There can be no assurance that HTSC will obtain the requisite approvals if we desired to enter into any of the above transactions, and a failure to do so would restrict our ability to engage in such transactions. Furthermore, PRC regulators including the CSRC, The Shanghai Stock Exchange or The Stock Exchange of Hong Kong Limited could impose additional restrictions or approval requirements that could impact our ability to undertake certain corporate actions. We cannot guarantee that our controlling stockholder will be able to successfully or timely obtain any of the approvals needed to permit us to undertake any of the corporate actions described above, and the failure to do so may have a material adverse effect on our results of operations, financial condition or business.

The Committee on Foreign Investment in the United States (“CFIUS”) may modify, delay or prevent our future acquisition or investment activities.

For so long as HTSC retains a material ownership interest in us, we will be deemed a “foreign person” under the regulations relating to CFIUS. As such, acquisitions of or investments in U.S. businesses or foreign businesses with U.S. subsidiaries that we may wish to pursue may be subject to CFIUS review, the scope of which was expanded by the Foreign Investment Risk Review Modernization Act of 2018 (“FIRRMA”), to include certain non-passive, non-controlling investments (including certain investments in entities that hold or process personal information about U.S. nationals), certain acquisitions of real estate even with no underlying U.S. business, transactions the structure of which is designed or intended to evade or circumvent CFIUS jurisdiction and any transaction resulting in a “change in the rights” of a foreign person in a U.S. business if that change could result in either control of the business or a covered non-controlling investment. FIRRMA also subjects certain categories of investments to mandatory filings. If a particular proposed acquisition or investment in a U.S. business falls within CFIUS’s jurisdiction, we may determine that we are required to make a mandatory filing or that we will submit to CFIUS review on a voluntary basis, or to proceed with the transaction without submitting to CFIUS and risk CFIUS intervention, before or after closing the transaction. CFIUS may decide to block or delay an acquisition or investment by us, impose conditions with respect to such acquisition or investment or order us to divest all or a portion of a U.S. business that we acquired without first obtaining CFIUS approval, which may limit the attractiveness of or prevent us from pursuing certain acquisitions or investments that we believe would otherwise be beneficial to us and our stockholders. In addition, among other things, FIRRMA authorizes CFIUS to prescribe regulations defining “foreign person” differently in different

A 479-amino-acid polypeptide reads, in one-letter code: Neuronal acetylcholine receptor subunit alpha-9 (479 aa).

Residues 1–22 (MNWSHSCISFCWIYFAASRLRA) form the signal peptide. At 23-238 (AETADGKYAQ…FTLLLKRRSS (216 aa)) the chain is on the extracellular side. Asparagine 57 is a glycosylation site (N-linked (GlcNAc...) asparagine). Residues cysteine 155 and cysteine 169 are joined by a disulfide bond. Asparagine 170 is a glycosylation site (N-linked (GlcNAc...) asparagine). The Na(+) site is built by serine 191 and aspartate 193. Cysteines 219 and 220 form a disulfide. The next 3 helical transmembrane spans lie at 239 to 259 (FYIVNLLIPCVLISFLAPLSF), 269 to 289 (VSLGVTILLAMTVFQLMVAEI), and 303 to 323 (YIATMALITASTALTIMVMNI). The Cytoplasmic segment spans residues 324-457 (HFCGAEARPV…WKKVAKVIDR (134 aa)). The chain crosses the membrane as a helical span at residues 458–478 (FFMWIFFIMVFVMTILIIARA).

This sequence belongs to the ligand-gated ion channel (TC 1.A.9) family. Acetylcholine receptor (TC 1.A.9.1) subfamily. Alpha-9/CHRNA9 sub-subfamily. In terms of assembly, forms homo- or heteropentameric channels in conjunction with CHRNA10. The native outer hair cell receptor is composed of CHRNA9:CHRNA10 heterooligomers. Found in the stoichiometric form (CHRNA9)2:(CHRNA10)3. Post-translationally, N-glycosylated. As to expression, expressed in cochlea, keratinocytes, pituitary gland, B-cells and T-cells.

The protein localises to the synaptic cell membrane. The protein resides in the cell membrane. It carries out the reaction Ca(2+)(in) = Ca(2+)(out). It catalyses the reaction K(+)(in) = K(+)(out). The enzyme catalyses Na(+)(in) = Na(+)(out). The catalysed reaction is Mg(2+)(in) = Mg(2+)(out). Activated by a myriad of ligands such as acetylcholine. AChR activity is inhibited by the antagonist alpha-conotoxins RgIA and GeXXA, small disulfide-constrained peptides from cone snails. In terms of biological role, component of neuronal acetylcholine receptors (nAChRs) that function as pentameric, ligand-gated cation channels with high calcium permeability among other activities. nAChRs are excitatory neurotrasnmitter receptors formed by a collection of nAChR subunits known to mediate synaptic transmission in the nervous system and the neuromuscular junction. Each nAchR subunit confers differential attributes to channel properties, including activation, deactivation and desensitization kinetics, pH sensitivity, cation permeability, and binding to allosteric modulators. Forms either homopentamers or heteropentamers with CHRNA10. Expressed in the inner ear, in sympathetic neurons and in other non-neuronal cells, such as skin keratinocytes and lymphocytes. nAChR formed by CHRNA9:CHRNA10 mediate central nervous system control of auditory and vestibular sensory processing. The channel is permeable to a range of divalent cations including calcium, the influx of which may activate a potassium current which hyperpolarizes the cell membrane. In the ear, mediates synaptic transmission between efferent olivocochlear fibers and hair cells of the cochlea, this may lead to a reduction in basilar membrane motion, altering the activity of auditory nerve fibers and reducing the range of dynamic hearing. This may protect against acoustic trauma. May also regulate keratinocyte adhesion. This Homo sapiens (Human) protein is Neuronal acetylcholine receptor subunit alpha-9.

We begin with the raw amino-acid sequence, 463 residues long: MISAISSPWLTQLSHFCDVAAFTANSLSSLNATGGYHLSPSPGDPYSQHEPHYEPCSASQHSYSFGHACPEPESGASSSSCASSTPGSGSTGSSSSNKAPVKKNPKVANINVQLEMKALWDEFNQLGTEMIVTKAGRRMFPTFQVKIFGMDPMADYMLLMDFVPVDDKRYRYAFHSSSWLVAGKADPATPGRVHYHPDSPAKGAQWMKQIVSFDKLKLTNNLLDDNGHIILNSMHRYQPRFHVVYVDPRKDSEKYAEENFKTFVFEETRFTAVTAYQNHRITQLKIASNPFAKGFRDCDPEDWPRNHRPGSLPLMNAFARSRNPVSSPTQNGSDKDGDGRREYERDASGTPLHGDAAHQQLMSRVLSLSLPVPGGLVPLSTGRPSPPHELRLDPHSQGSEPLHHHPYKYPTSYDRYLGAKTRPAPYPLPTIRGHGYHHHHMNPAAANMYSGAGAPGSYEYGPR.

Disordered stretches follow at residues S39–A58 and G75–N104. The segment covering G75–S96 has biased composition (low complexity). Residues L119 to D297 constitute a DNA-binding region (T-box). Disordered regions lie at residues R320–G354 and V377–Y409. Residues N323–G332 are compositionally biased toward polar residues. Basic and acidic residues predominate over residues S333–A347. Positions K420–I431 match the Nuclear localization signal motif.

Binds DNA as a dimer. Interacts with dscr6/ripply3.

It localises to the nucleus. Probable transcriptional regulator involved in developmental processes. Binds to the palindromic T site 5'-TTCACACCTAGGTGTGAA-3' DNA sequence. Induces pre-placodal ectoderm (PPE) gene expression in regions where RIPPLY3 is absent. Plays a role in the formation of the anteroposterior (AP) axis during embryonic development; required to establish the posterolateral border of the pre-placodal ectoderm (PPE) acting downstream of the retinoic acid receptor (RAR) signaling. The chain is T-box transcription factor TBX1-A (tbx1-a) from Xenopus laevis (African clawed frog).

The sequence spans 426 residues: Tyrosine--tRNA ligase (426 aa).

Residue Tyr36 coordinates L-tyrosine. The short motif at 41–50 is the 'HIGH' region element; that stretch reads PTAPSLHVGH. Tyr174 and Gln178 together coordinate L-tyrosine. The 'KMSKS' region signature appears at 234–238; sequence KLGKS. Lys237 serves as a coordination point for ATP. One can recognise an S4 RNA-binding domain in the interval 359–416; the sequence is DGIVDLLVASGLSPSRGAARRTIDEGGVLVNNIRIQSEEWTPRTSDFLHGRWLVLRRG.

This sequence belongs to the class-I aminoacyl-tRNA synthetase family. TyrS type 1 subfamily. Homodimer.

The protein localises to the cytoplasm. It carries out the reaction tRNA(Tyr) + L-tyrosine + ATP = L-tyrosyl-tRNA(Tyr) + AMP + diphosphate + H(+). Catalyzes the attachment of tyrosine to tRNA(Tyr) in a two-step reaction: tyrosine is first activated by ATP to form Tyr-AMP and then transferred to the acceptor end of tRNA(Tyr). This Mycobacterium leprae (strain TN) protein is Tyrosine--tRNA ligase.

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contexts, which could result in less favorable treatment for investments and acquisitions by companies from countries of “special concern.” If such future regulations or other actions by the U.S. government impose additional burdens on acquisition and investment activities involving PRC and PRC-controlled entities, our ability to consummate transactions that might otherwise be beneficial to us and our stockholders may be hindered.

Risks Related to Regulation and Litigation

We are subject to extensive government regulation in the United States, and our failure or inability to comply with these regulations or regulatory action against us could adversely affect our results of operations, financial condition or business.

The financial services industry is among the most extensively regulated industries in the United States. We operate investment advisory, broker-dealer, mutual fund and custodial businesses, each of which is subject to a specific and extensive regulatory scheme. In addition, we are subject to numerous state and federal laws and regulations of general application. It is very difficult to predict the future impact of the legislative and regulatory requirements affecting our business and our clients’ businesses.

Certain of our subsidiaries are registered as “investment advisers” with the SEC under the Investment Advisers Act of 1940 (as amended, the “Advisers Act”) and are regulated thereunder. In addition, many of our investment advisory services are conducted pursuant to the nonexclusive safe harbor from the definition of an “investment company” provided under Rule 3a-4 under the Investment Company Act of 1940 (as amended, the “1940 Act”). If Rule 3a-4 were to cease to be available, or if the SEC were to modify the rule or its interpretation of how the rule is applied, our business could be adversely affected. Certain of our registered investment adviser subsidiaries provide advice to mutual fund clients. Mutual funds are registered as “investment companies” under the 1940 Act. The Advisers Act and the 1940 Act, together with related regulations and interpretations of the SEC, impose numerous obligations and restrictions on investment advisers and mutual funds, including requirements relating to the safekeeping of client funds and securities, limitations on advertising, disclosure and reporting obligations, prohibitions on fraudulent activities, restrictions on transactions between an adviser and its clients, and between a mutual fund and its advisers and affiliates, and other detailed operating requirements, as well as general fiduciary obligations.